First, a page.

|Date Of Birth:||1905|
|Place Of Birth:||Portadown|
|Date Of Death:||1 July 1967|
|Place Of Death:||Dundalk|
|Debut:||24-Aug-30, League, (H) v. Waterford|
Gerry McCourt played with Dundalk for seven seasons from 1930 until he broke his leg in an FAI Cup game in 1937. Over most of the following 30 years he was team trainer-coach.
The Dundalk Democrat’s elegant tribute to Gerry McCourt on his death in July 1967 offered the opinion that if a Dundalk ‘Footballer of the Century’ vote was being taken, Gerry‘s name would top the list. For nearly 40 years, since he arrived at Dundalk in the summer of 1930, his name had been inextricably linked with the history of the club and with a variety of roles—player, captain, match-winner, trainer, coach, mentor, and for several generations of Dundalk players, at all levels, he was the man with the sponge.
From Lurgan, he had played for six seasons in the Irish League with Glenavon before making his Dundalk debut at the Athletic Grounds in August 1930, opening his account with a sweeping 7-3 League victory against Waterford.
Playing at inside left with Joe Donnelly on the left wing, his leading marksman 26 goals was a significant contribution to a club record 104 goals, to second place in the League and to Runner Up in the club’s first FAI Cup final appearance.
Gerry scored in each round of the Cup campaign and his score in the 30th minute of the final against Shamrock seemed to be enough until Paddy Moore’s 84th minute controversial equaliser. There was further controversy when Moore scored the only goal in the replay.
Two seasons later he became the first club captain to lift the League Pennant, but he never managed to secure the coveted Cup Winner’s medal—he again scored in a Cup final when Bohemians got the better of Dundalk by 4-3 in the 1935 Final. He participated in seven competition finals with Dundalk but finished with only one winner’s medal, earned for the Presidents Cup win in 1931.
He was a universal favourite, playing his heart out for the team, yet eminently fair and clean, a real gentleman of the game. For seven seasons he was the heart of the club…’never knows when he is beaten…has brought the game out of the fire more often than any body…uses his brains always…the best servant the club ever had’.
Gerry had already taken on the role of trainer during the 1935 Cup losing season and he would fill that position, on and off, for the next 30 years.
A broken leg suffered in an FAI Cup replay against Waterford in 1937 ended his playing career—although he togged out in 1940 in the midst of a crisis and managed another goal in five last outings. At the time of his accident his 89 goals set a new club high. He was many times honoured with his selection as trainer to Irish Representative teams, both at International and Inter-League level.
After a near-20 year absence he returned to Glenavon in 1947 and spent a couple of seasons in charge at Mournview Park.
His outstanding contributions as Dundalk trainer was the first FAI Cup win in 1942, the two FAI Cup victories in the 1950s and the League Championship in 1962-63, spanning a 30-year gap since he himself had captained Dundalk to their first League Championship in the 1932-33 season.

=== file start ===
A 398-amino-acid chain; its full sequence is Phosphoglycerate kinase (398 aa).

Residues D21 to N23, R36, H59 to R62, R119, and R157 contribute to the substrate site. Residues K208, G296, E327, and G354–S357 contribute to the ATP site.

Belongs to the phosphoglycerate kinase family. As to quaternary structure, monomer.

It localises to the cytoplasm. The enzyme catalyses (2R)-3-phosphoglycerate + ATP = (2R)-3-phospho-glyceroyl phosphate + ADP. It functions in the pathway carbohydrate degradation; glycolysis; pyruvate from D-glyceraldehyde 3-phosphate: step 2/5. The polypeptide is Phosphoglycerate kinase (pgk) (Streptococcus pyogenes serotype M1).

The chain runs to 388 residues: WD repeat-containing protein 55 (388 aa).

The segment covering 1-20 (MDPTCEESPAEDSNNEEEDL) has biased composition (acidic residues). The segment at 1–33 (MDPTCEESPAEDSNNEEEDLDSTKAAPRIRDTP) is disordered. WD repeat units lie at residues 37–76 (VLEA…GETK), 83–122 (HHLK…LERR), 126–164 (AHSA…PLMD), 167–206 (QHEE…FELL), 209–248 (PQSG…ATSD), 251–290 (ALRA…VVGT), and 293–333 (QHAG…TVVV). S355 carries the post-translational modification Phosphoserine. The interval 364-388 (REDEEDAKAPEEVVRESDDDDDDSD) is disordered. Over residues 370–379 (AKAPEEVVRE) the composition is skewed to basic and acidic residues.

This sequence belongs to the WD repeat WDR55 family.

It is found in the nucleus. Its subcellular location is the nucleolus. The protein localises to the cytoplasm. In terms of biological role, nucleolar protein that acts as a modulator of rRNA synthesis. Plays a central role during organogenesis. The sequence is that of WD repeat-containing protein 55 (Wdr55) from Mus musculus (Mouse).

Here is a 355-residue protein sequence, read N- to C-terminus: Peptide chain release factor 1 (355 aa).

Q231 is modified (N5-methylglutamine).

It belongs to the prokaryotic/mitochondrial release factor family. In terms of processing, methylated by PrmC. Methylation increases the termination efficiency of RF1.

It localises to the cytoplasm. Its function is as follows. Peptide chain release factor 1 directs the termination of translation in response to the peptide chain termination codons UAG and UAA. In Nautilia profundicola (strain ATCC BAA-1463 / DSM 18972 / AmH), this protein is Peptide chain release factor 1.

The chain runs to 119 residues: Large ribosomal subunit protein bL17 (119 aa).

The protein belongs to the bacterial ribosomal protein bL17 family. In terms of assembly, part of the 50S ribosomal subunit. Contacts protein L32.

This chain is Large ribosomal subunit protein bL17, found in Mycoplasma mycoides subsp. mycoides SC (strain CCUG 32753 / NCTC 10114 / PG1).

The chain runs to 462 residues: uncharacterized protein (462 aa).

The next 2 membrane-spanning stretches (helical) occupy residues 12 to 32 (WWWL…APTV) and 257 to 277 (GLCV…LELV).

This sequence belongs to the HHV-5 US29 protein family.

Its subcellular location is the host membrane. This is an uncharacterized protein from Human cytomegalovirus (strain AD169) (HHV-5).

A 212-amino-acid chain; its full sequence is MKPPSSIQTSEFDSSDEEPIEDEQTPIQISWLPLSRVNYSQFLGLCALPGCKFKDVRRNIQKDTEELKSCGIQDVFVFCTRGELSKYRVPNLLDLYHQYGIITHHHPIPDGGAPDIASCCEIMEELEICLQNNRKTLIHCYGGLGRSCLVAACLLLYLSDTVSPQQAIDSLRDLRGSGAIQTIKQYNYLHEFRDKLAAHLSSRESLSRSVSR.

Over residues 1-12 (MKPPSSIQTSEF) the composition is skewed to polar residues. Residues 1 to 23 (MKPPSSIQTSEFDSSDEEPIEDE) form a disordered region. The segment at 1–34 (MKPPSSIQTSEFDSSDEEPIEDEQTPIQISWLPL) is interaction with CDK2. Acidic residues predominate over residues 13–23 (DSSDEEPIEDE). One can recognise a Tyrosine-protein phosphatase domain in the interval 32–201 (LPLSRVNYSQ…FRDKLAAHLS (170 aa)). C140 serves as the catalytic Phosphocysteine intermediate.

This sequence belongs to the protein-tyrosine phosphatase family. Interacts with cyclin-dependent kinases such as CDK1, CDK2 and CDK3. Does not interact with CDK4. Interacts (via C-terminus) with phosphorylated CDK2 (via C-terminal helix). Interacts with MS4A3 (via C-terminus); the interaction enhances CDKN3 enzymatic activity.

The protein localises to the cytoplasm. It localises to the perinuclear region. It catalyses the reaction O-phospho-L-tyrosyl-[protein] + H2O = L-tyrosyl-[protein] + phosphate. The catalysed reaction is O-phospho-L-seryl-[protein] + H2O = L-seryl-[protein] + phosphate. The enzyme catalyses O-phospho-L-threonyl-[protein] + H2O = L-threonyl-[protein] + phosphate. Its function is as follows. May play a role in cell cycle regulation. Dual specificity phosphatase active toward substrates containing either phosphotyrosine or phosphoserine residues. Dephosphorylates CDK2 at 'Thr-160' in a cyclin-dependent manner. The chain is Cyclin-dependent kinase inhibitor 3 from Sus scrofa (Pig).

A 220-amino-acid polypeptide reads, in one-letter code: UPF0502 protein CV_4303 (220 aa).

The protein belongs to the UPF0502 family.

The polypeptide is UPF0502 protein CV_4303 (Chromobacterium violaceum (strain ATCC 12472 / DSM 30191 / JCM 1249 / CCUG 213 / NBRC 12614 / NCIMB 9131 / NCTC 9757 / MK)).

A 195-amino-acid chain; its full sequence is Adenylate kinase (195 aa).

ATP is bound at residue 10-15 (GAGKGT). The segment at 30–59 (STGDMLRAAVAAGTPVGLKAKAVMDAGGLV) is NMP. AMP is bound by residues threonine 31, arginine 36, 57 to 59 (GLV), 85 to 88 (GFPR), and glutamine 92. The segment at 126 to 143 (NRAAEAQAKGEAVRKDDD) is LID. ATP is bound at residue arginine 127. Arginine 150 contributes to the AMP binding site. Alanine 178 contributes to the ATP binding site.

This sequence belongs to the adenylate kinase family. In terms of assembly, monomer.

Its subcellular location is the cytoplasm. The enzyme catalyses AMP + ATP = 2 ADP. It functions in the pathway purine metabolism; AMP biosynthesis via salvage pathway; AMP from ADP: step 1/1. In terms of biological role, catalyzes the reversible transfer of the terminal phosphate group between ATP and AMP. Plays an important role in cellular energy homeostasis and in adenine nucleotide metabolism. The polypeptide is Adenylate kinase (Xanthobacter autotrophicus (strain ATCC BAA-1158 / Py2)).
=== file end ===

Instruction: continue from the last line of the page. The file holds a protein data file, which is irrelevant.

In his many roles at the club, one of Gerry’s most important was talent spotting and encouraging and introducing several generations of local players to the club. By way of a last hurrah, he linked up again with his old playing comrade Joey Donnelly, when they masterminded Dundalk’s famous European Cup victory at Zurich in 1963.
Gerry first came to prominence in the 1921-22 season playing with Portadown Technical in the Schools Cup. For the following two seasons he was one of the most prominent players in the Portadown and District League, first with second division Parkside Rovers and later with Portadown Celtic.
For the 1924-25 year he was with Glenavon and his first senior Representative honour came at the end of that season when he played with the Irish Amateur XI against the Irish League Selection playing at inside left. He also represented Mid-Ulster against the North-West Association.
The ultimate accolade came in November 1925 when he earned a full Amateur International cap, scoring in a 6-4 loss to England at Maidstone.
Two of his sons distinguished themselves on the football field—Frank, born in Portadown, was a 6-time Northern Ireland International and played with Manchester City, and Jackie won two FAI Cup winner’s medals, playing starring roles in Dundalk’s 1952 victory and with Drumcondra in 1957.
What They Said About Him
At the end of the 1925-26 season, his second senior year, Ireland’s Saturday Night assessment contained the following: ‘McCourt is an amateur in the truest sense except in his style of play. He has embodied in his make up all the enthusiasm possible for the game, and has a fair turn of speed, but he also has ball-control and more than average ability. It is perhaps a failing with him to some extent that his command over the ball should be so pronounced, because we believe if this was not the case he would not attempt so much on his own.’
2 Wins: League 1932-33; Presidents Cup 1931-32.
9 Runners Up: 2 League 1930-31, 1936-37; 2 FAI Cup 1930-31, 1934-35; Shield 1932-33; 3 Leinster Cup 1934-35, 1935-36, 1936-37; Presidents Cup 1933-34.